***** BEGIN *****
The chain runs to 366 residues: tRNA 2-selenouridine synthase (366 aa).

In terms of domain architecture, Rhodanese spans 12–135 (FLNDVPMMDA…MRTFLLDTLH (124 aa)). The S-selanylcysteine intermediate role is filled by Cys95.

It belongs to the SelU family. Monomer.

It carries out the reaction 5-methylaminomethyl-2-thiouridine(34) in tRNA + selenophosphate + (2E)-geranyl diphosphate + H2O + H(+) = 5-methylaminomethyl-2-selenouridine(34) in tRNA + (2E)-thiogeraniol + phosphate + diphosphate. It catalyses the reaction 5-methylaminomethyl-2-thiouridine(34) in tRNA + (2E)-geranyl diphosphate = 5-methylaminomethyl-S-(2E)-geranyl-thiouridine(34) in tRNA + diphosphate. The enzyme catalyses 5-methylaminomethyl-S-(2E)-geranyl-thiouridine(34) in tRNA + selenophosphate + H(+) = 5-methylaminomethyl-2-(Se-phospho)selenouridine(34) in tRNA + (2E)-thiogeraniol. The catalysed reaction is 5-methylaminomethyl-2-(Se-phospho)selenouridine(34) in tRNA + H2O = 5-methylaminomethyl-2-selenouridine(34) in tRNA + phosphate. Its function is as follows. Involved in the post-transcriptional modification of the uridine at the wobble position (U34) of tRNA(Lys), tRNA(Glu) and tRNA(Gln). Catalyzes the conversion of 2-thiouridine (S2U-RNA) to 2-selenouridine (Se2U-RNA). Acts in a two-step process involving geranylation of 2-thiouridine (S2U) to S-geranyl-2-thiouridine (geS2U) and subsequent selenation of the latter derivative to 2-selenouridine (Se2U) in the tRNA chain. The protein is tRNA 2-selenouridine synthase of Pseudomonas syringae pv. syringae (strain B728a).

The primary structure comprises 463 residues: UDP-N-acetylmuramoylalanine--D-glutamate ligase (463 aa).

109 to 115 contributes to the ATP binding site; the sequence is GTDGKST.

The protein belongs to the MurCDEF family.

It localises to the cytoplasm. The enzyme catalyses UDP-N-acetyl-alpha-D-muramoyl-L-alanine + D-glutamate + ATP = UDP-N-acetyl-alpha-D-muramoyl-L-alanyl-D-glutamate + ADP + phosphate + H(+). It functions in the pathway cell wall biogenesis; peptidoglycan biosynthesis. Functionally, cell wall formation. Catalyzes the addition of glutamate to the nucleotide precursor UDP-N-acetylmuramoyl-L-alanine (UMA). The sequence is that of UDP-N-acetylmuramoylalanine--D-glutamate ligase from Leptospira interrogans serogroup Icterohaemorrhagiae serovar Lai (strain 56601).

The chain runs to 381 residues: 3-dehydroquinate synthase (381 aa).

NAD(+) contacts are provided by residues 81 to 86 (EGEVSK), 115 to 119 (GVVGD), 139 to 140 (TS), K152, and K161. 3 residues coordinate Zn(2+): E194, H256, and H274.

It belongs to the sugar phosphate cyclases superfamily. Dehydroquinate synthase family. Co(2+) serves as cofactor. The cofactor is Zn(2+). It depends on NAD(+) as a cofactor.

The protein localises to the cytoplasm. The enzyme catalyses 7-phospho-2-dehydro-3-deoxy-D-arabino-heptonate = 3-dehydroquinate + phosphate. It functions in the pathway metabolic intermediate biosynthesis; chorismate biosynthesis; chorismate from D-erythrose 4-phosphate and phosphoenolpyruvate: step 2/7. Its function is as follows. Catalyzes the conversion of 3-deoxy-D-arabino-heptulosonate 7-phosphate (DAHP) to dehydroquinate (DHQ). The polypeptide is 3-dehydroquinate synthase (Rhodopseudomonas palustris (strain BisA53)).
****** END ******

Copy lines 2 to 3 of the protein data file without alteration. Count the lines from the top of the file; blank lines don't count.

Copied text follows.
In terms of domain architecture, Rhodanese spans 12–135 (FLNDVPMMDA…MRTFLLDTLH (124 aa)). The S-selanylcysteine intermediate role is filled by Cys95.

It belongs to the SelU family. Monomer.